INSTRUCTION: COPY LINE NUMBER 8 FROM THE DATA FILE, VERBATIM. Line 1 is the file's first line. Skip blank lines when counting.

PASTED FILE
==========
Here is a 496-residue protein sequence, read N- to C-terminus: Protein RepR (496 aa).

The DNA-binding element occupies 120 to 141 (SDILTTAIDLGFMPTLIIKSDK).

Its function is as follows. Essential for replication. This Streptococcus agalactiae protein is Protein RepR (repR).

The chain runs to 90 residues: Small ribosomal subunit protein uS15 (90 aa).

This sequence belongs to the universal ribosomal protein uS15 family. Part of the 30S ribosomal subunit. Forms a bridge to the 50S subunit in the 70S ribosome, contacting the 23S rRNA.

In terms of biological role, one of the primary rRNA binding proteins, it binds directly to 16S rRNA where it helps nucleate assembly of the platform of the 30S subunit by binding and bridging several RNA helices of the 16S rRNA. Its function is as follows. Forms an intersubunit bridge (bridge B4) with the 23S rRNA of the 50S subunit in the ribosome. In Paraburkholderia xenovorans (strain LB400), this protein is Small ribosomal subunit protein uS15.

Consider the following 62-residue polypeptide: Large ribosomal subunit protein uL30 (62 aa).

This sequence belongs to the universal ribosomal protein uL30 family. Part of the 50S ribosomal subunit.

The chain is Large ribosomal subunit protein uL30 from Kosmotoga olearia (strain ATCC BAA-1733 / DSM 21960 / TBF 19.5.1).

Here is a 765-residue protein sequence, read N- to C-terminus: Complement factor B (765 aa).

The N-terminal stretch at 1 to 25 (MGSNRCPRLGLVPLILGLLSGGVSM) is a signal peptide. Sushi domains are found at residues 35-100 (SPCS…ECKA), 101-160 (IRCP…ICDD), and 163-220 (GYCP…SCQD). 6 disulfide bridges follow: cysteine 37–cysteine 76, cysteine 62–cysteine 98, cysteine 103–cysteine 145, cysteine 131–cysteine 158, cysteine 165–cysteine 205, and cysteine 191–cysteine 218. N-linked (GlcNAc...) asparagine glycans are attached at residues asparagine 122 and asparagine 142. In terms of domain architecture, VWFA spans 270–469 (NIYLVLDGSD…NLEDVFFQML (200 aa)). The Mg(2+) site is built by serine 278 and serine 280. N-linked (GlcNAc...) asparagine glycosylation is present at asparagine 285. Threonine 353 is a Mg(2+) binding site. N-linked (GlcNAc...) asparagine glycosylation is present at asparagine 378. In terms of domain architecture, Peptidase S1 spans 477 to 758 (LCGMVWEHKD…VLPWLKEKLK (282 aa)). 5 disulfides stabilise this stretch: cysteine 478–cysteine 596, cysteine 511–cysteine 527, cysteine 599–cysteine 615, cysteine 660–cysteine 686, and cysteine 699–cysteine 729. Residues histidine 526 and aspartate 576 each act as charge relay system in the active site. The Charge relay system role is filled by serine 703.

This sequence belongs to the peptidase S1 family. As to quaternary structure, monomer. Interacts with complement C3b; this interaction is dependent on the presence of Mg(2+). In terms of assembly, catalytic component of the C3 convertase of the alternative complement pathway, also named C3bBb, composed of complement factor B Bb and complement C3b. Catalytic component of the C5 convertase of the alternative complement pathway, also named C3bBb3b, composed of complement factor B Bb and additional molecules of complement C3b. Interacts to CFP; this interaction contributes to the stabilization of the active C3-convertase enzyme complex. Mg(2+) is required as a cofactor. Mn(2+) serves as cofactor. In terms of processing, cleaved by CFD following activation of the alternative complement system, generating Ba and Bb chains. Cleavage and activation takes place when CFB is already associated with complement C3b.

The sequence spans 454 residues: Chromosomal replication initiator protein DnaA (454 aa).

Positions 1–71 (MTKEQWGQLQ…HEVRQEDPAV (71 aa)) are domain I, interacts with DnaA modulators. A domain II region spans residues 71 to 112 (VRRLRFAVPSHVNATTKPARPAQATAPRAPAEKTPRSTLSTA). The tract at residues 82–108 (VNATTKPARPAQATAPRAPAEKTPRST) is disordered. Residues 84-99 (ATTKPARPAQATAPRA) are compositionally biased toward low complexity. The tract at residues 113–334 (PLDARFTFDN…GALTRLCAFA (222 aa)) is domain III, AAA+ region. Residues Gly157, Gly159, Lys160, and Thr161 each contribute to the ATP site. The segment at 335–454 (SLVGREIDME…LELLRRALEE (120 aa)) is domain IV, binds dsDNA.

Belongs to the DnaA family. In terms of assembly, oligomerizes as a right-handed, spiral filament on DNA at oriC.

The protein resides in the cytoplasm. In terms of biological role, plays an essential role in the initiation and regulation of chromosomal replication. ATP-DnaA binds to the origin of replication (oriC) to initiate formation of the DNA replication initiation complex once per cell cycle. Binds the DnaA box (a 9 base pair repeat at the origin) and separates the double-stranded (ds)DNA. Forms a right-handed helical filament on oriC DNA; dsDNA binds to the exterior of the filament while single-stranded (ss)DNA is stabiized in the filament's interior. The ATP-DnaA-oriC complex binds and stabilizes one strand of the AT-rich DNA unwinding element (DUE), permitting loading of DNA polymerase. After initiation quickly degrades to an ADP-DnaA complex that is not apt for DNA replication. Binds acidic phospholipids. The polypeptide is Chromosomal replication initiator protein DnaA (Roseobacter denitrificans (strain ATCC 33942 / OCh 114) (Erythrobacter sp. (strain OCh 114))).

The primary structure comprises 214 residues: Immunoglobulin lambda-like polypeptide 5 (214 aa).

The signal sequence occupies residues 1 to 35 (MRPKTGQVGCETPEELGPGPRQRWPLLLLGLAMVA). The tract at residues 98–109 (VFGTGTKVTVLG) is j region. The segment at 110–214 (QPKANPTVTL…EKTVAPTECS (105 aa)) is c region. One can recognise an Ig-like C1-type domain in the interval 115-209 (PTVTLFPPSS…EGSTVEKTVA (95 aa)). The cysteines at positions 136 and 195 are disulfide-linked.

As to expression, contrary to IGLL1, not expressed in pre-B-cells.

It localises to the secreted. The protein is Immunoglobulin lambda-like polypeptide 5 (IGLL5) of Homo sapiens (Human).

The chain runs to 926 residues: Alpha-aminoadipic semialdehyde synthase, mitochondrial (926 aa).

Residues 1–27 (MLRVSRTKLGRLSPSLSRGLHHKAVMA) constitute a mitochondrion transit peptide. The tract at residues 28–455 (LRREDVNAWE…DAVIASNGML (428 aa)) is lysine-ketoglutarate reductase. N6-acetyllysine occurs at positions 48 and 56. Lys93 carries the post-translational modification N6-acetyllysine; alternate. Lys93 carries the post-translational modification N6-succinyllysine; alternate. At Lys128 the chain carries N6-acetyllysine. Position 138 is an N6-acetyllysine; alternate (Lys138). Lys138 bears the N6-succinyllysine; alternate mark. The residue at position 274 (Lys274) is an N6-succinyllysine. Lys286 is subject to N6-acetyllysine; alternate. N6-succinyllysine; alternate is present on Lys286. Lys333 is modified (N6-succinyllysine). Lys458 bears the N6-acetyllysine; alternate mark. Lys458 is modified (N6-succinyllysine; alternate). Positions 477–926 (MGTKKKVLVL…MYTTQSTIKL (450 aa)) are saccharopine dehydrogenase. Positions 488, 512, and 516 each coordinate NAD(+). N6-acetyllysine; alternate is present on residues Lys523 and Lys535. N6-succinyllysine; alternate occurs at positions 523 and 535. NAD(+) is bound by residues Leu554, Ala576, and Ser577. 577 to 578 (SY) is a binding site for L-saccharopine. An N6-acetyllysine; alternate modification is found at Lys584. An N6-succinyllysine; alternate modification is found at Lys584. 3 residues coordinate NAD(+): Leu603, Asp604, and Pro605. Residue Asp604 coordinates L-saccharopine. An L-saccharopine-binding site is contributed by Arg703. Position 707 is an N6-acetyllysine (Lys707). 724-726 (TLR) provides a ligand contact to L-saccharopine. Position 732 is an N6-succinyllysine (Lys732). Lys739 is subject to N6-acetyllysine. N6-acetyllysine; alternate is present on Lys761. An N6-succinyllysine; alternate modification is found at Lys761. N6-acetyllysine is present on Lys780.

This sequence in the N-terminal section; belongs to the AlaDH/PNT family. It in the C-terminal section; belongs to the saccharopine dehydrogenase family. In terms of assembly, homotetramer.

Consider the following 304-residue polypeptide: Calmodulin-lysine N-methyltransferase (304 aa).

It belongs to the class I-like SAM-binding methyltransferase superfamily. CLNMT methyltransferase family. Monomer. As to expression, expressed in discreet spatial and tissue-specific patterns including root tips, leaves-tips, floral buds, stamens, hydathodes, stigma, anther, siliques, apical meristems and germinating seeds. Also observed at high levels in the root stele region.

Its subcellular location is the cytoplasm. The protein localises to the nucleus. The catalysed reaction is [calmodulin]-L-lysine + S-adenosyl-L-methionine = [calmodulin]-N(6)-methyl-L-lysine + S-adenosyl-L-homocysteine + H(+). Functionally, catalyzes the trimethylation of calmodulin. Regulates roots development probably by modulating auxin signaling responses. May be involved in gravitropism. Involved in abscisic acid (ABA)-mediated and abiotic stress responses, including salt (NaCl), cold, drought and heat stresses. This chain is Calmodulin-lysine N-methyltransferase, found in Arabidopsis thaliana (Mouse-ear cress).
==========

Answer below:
This sequence belongs to the universal ribosomal protein uL30 family. Part of the 50S ribosomal subunit.